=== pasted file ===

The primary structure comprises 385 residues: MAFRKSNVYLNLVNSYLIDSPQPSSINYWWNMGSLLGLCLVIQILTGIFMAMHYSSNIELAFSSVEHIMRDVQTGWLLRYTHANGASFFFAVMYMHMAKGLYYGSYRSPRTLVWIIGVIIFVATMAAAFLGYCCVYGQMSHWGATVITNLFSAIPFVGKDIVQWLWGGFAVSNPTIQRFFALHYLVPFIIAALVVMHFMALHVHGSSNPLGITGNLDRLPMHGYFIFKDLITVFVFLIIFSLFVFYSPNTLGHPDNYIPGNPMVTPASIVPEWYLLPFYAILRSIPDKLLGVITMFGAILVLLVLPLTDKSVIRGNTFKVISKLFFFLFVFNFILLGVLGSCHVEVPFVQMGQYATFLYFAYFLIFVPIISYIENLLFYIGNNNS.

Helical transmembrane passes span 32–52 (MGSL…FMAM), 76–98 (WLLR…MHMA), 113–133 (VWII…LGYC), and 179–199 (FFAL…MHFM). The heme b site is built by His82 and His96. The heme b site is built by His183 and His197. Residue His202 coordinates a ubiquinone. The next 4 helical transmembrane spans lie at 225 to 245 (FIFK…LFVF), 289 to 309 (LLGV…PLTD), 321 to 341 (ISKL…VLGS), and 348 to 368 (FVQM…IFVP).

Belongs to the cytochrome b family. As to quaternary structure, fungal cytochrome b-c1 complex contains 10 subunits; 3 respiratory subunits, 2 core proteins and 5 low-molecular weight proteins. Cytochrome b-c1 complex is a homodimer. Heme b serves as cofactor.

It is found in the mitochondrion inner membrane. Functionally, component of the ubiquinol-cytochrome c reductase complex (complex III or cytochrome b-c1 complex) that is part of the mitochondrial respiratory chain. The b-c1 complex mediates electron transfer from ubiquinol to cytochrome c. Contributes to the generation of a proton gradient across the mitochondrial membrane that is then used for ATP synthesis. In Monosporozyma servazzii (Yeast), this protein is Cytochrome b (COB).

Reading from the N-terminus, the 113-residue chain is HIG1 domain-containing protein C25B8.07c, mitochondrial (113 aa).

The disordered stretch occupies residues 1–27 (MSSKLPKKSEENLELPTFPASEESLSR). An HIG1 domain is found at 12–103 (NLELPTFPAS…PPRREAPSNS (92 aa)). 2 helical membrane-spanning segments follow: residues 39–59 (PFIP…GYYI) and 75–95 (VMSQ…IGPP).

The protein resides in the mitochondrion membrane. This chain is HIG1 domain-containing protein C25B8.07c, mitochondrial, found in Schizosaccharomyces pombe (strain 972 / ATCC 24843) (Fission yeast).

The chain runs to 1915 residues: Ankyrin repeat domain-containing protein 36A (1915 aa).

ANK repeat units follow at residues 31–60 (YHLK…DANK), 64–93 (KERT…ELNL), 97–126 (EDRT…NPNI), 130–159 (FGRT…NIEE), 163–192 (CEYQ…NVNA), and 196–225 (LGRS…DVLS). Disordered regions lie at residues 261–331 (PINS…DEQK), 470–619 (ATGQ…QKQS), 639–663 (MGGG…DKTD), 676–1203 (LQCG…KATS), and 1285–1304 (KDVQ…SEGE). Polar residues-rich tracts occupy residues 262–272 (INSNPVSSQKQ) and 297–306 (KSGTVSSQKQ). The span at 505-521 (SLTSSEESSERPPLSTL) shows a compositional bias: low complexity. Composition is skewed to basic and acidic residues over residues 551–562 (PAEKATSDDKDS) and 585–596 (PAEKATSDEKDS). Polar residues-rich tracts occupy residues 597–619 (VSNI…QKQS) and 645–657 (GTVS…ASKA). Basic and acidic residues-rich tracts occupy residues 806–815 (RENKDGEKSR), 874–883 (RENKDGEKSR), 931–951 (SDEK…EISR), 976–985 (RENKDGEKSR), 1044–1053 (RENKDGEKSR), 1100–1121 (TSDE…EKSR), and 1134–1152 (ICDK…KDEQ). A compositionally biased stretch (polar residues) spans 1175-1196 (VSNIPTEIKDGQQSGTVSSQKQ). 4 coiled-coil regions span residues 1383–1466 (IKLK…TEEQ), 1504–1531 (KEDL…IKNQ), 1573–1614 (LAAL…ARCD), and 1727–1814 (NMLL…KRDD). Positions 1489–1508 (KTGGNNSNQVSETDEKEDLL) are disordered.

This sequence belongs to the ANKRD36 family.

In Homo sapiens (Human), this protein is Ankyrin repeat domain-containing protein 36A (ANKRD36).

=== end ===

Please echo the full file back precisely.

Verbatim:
The primary structure comprises 385 residues: MAFRKSNVYLNLVNSYLIDSPQPSSINYWWNMGSLLGLCLVIQILTGIFMAMHYSSNIELAFSSVEHIMRDVQTGWLLRYTHANGASFFFAVMYMHMAKGLYYGSYRSPRTLVWIIGVIIFVATMAAAFLGYCCVYGQMSHWGATVITNLFSAIPFVGKDIVQWLWGGFAVSNPTIQRFFALHYLVPFIIAALVVMHFMALHVHGSSNPLGITGNLDRLPMHGYFIFKDLITVFVFLIIFSLFVFYSPNTLGHPDNYIPGNPMVTPASIVPEWYLLPFYAILRSIPDKLLGVITMFGAILVLLVLPLTDKSVIRGNTFKVISKLFFFLFVFNFILLGVLGSCHVEVPFVQMGQYATFLYFAYFLIFVPIISYIENLLFYIGNNNS.

Helical transmembrane passes span 32–52 (MGSL…FMAM), 76–98 (WLLR…MHMA), 113–133 (VWII…LGYC), and 179–199 (FFAL…MHFM). The heme b site is built by His82 and His96. The heme b site is built by His183 and His197. Residue His202 coordinates a ubiquinone. The next 4 helical transmembrane spans lie at 225 to 245 (FIFK…LFVF), 289 to 309 (LLGV…PLTD), 321 to 341 (ISKL…VLGS), and 348 to 368 (FVQM…IFVP).

Belongs to the cytochrome b family. As to quaternary structure, fungal cytochrome b-c1 complex contains 10 subunits; 3 respiratory subunits, 2 core proteins and 5 low-molecular weight proteins. Cytochrome b-c1 complex is a homodimer. Heme b serves as cofactor.

It is found in the mitochondrion inner membrane. Functionally, component of the ubiquinol-cytochrome c reductase complex (complex III or cytochrome b-c1 complex) that is part of the mitochondrial respiratory chain. The b-c1 complex mediates electron transfer from ubiquinol to cytochrome c. Contributes to the generation of a proton gradient across the mitochondrial membrane that is then used for ATP synthesis. In Monosporozyma servazzii (Yeast), this protein is Cytochrome b (COB).

Reading from the N-terminus, the 113-residue chain is HIG1 domain-containing protein C25B8.07c, mitochondrial (113 aa).

The disordered stretch occupies residues 1–27 (MSSKLPKKSEENLELPTFPASEESLSR). An HIG1 domain is found at 12–103 (NLELPTFPAS…PPRREAPSNS (92 aa)). 2 helical membrane-spanning segments follow: residues 39–59 (PFIP…GYYI) and 75–95 (VMSQ…IGPP).

The protein resides in the mitochondrion membrane. This chain is HIG1 domain-containing protein C25B8.07c, mitochondrial, found in Schizosaccharomyces pombe (strain 972 / ATCC 24843) (Fission yeast).

The chain runs to 1915 residues: Ankyrin repeat domain-containing protein 36A (1915 aa).

ANK repeat units follow at residues 31–60 (YHLK…DANK), 64–93 (KERT…ELNL), 97–126 (EDRT…NPNI), 130–159 (FGRT…NIEE), 163–192 (CEYQ…NVNA), and 196–225 (LGRS…DVLS). Disordered regions lie at residues 261–331 (PINS…DEQK), 470–619 (ATGQ…QKQS), 639–663 (MGGG…DKTD), 676–1203 (LQCG…KATS), and 1285–1304 (KDVQ…SEGE). Polar residues-rich tracts occupy residues 262–272 (INSNPVSSQKQ) and 297–306 (KSGTVSSQKQ). The span at 505-521 (SLTSSEESSERPPLSTL) shows a compositional bias: low complexity. Composition is skewed to basic and acidic residues over residues 551–562 (PAEKATSDDKDS) and 585–596 (PAEKATSDEKDS). Polar residues-rich tracts occupy residues 597–619 (VSNI…QKQS) and 645–657 (GTVS…ASKA). Basic and acidic residues-rich tracts occupy residues 806–815 (RENKDGEKSR), 874–883 (RENKDGEKSR), 931–951 (SDEK…EISR), 976–985 (RENKDGEKSR), 1044–1053 (RENKDGEKSR), 1100–1121 (TSDE…EKSR), and 1134–1152 (ICDK…KDEQ). A compositionally biased stretch (polar residues) spans 1175-1196 (VSNIPTEIKDGQQSGTVSSQKQ). 4 coiled-coil regions span residues 1383–1466 (IKLK…TEEQ), 1504–1531 (KEDL…IKNQ), 1573–1614 (LAAL…ARCD), and 1727–1814 (NMLL…KRDD). Positions 1489–1508 (KTGGNNSNQVSETDEKEDLL) are disordered.

This sequence belongs to the ANKRD36 family.

In Homo sapiens (Human), this protein is Ankyrin repeat domain-containing protein 36A (ANKRD36).